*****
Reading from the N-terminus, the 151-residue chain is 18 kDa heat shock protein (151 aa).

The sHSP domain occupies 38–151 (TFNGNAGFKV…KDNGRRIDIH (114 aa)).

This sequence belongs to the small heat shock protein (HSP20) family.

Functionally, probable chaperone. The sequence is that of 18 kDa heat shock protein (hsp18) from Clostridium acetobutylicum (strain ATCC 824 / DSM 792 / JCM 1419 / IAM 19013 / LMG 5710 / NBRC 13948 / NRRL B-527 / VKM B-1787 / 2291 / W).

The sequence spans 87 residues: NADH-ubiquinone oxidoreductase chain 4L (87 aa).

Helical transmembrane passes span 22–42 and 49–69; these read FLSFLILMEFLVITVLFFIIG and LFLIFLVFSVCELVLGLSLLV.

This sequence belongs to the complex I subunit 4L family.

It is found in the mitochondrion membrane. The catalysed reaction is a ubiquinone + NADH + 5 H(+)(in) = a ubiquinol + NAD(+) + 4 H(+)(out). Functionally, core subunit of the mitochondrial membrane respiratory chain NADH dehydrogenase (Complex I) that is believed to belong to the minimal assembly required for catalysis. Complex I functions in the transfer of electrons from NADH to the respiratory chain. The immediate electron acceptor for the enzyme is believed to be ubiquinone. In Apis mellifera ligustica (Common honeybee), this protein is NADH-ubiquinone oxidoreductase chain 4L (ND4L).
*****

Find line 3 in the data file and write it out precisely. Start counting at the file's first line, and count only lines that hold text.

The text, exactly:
This sequence belongs to the small heat shock protein (HSP20) family.